I really can not do that.If you left the tool activated for an hour without any restrictions, the demo would no longer be a demo. If you consume the demo time, you can uninstall the tool and reinstall it to continue testing. The demo is a “full version”, only it has that annoying pop-up window. If with the currently available, you really can not appreciate the workflow, after reading something the user guide, is that this tool is not for you.

That said, the tool in this second published version works very thin. Believe me, if you believe that something is wrong, you have not configured something correctly (at least with Windows 10 of x64 and Renoise 3.1.1 x64).On Linux and MAC it should work exactly the same.

For 10 euros, I think people will buy it if they find it useful.

Good luck on your project!

I think you’ve done some very nice work so far.

Thank you! Really some people are not aware of the scope of this tool. It is necessary to give it a chance. Many are worried because Renoise is stuck without development. Meanwhile, tools of this caliber are published, which add a lot of capabilities that people ignore, and that undoubtedly add an incalculable value to the Renoise software. Buy a license from Renoise and you will also have these tools at your fingertips. You will not find anything better and cheaper in the market.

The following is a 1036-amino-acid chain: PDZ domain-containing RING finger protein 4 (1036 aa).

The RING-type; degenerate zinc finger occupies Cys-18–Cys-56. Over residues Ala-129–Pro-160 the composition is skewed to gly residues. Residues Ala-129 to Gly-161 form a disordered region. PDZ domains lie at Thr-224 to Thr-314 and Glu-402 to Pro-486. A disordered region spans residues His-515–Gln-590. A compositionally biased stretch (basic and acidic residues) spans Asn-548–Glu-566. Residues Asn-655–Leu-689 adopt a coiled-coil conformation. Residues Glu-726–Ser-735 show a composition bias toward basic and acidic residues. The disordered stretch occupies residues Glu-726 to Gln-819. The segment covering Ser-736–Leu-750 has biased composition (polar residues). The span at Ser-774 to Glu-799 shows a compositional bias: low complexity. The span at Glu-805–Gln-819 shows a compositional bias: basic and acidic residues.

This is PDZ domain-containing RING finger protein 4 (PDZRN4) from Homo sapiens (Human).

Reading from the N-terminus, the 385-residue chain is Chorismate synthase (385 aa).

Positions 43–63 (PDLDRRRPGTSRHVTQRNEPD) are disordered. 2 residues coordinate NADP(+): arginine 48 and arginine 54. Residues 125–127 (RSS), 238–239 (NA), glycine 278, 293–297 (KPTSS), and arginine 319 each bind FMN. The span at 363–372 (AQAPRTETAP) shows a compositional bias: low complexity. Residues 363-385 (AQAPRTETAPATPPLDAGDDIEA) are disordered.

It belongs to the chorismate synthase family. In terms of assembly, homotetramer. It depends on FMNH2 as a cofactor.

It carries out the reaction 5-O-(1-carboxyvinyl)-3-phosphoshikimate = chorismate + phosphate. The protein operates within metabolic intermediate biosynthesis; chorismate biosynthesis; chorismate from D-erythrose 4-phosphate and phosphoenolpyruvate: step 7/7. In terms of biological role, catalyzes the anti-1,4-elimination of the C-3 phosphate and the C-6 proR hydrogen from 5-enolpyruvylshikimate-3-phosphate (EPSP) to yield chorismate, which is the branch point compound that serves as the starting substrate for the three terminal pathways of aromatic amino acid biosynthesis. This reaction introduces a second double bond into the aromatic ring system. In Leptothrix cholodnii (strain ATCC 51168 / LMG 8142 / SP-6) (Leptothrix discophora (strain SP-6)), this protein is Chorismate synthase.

(stoiximan) #39

We need a video tutorial on this tool.I personaly dont understand why the developers dont do that for every tool they make for Renoise.Its 2019.Happy new year


(Raul (ulneiz)) #40

We need a video tutorial on this tool.I personaly dont understand why the developers dont do that for every tool they make for Renoise.Its 2019.Happy new year

Happy new year!!!

Because it costs a lot of work:

  1. First, make a great tool.That’s many hours of research and development.
  2. Then make a great user guide, and multi-language.Have you looked at the user guide?Every time I update the tool, I will surely have to update the user guide. And this guide is very broad.
  3. Then make a video tutorial, and in English, of course.Do you know what creating a video tutorial implies to explain the vast majority of capabilities?

Personally, I would like to have more time for this kind of multimedia content, but that is not the case.If there was much more interest and support in this tool… I have enough to maintain a user guide.


(stoiximan) #41

If there was much more interest and support in this tool…
[/quote]

I think that is what video tutorials are for, to explain and draw more attention.Anyway thanks for making it.